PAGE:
The Lawyer Africa Elite 2014 features an in-depth look at 46 leading independent firms’ strategies in 15 key sub-Saharan jurisdictions, as well as the views of in-house counsel from some of Africa’s largest companies... Read more
This year, The Lawyer’s annual ranking of the largest UK law firms by turnover is available as an interactive, digital benchmarking tool. For the first time this will allow you to manipulate each data set against the metrics of your choice.
Six candidates vie for top spot; Gasteyer the only non-UK partner in the running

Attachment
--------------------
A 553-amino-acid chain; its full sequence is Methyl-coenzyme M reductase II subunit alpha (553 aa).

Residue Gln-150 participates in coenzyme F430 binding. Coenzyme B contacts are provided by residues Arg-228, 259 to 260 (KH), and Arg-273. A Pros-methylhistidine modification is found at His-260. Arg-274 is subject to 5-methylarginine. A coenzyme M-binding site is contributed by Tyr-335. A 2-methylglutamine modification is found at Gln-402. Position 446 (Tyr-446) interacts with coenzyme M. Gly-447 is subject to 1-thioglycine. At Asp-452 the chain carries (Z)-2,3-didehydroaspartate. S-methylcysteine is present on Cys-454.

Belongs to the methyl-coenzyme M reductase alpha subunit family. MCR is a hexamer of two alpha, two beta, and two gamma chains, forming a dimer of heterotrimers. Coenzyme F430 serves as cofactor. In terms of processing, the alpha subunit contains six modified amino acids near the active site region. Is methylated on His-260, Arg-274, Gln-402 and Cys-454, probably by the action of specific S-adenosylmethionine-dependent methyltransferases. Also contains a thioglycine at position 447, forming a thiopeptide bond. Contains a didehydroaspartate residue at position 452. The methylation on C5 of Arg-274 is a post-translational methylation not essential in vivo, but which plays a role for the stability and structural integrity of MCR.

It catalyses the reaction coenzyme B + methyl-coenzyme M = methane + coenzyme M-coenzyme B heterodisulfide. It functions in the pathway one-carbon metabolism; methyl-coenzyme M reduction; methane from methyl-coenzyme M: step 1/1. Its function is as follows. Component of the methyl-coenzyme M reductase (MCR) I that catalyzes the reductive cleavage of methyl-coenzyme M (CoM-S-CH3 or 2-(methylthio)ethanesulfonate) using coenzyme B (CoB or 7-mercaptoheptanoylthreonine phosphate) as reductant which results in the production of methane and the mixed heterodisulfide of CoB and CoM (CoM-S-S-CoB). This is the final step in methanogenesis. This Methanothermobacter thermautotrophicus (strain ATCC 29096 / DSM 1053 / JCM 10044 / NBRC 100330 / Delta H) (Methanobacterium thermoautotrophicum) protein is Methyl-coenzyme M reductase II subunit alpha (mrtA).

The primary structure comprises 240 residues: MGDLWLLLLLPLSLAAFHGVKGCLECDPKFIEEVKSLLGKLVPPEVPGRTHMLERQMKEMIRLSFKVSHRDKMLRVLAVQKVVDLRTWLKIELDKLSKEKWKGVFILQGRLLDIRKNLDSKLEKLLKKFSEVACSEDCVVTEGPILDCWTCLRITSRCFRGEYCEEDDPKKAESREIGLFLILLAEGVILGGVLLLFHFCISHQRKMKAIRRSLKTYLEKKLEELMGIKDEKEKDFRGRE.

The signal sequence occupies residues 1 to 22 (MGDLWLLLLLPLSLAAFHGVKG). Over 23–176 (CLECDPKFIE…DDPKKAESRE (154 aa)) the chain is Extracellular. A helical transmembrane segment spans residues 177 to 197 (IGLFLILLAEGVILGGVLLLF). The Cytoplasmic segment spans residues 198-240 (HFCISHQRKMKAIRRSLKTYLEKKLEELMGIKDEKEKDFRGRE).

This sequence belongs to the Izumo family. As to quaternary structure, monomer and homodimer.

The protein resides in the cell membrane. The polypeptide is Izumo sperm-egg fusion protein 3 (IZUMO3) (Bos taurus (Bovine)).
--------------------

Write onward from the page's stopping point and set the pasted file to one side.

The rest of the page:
Clifford Chance is bracing itself for the closest elections in the merged firm's two-year history as six candidates put themselves forward for senior partner. At close of play on Friday (30 August), the following partners had declared their interest: arbitration partner John Beechey; banking partner Michael Bray; finance partner John East; corporate partner Thomas Gasteyer; banking partner Richard Pettit; and banking partner Stuart Popham. Frankfurt-based Gasteyer, one of the architects of the merger with Pünder, is the only candidate outside London. US partners are conspicuous by their absence. On Friday the firm's management emailed all partners warning them not to speak to the press about the upcoming election, but sources close to Clifford Chance told The Lawyer that the race promises to be wide open. Not only are Clifford Chance elections notoriously unpredictable, but each candidate must be supported by five other partners for nominations. This means that some partners who have not declared themselves would still be able to be nominated for election by their peers. The vote will take place between 9 and 18 September. Beyond indicating a willingness to stand, none of the candidates is allowed to electioneer for the post. One Clifford Chance partner said: "Trying to build a consensus in a firm this big without being allowed to go off and caucus [will be] quite difficult for them." The job of senior partner at the world's largest law firm is, however, relatively undefined. There was some speculation following the governance review carried out by managing partner Peter Cornell that the role might be abolished altogether.